As most people in academia say, there is no such thing as a typical day. The majority of the time, I’m based in Oxford and working on analysing my field data or improving and running my numerical model. That means a lot of sitting down, which definitely isn’t a favourite activity of mine, but it’s great to be surrounded by fellow students and academic staff. Finding answers to problems or simply having a friendly chat is a lot simpler when you’re in the same building as other people!

I also regularly give tutorials and classes to undergraduate and Master degree students and must prepare for these in advance with lots of reading, sometimes around topics I’m unfamiliar with. In the afternoons, I occasionally attend some of the many seminars organised by the Geography Department, as well as other departments – it’s important to keep up with a variety of topics, approaches and attitudes to research. In the evenings, I always do sport to unwind and let my brain disconnect after a long day!

Life is very different when I’m on fieldwork. If I’m planning to conduct an experiment, I often get up early in the morning to drive into the dune field, in order to avoid the harsh midday temperatures. Once at the field site, I’ll set up instrument arrays and make sure everything is working fine. Flying a drone through epic landscapes is very enjoyable, except when it occasionally crashes and requires a bit of tender love and care (TLC)! Fieldwork involves a surprising amount of logistics, from organising research permits for conducting research in National Parks, to driving long distances over rough terrain, through to pitching up a tent and preparing a fire to cook on in the evening. Even with the best organisation and forward planning in the world, unexpected situations still arise. Dealing with those is annoying, exciting, frustrating, thrilling…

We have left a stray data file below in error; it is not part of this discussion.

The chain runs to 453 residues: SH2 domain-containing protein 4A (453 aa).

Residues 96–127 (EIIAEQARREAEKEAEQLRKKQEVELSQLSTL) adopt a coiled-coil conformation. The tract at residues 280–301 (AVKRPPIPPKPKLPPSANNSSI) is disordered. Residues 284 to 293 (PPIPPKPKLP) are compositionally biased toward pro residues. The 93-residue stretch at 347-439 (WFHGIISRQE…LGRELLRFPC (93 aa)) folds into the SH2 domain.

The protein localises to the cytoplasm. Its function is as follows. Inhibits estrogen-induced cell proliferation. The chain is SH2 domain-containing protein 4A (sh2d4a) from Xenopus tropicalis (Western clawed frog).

desert sampling

Measuring wind speed changes around shrubs in the Kalahari Desert. Photo copyright: Jerome Mayaud

What’s fun?

Feeling like you are at the cutting edge of a discipline, and having the freedom (and time – three years or more!) to develop your own questions and come up with answers. Travel and exploration takes up a significant chunk of my time, and that’s undoubtedly a big part of the appeal of this PhD.

What’s challenging?

Keeping on-task when deadlines are so seemingly distant, and people management – particularly managing your expectations in relation to your supervisors’! But these challenges are what makes a PhD such a special endeavour: you’re constantly cutting your teeth on some of the most stimulating environments imaginable, surrounded by a host of world experts!

What’s your advice to students?

Just keep in your mind why you love what you’re doing. It could be that a strategically placed photograph on your desk does the trick, or setting up occasional meetings with somebody who inspires you in your discipline. It’ll make the tough times a lot more bearable! And even if you get to a stage where you realise a long-term career in academia is not for you, don’t fret; the skills you develop during a PhD will stand you in great stead in many other walks of life.

Namib

At the southern edge of the Namib Sand Sea. Photo copyright: Jerome Mayaud

Professor, Volcanology, Dr. David Pyle @davidmpyle: A Day in the GeoLife Series

Leading an undergraduate field class in Spain. Copyright David Pyle

Leading an undergraduate field class in Spain. Copyright David Pyle

NAME:  David Pyle

CURRENT TITLE:  Professor of Earth Sciences at the University of Oxford, UK.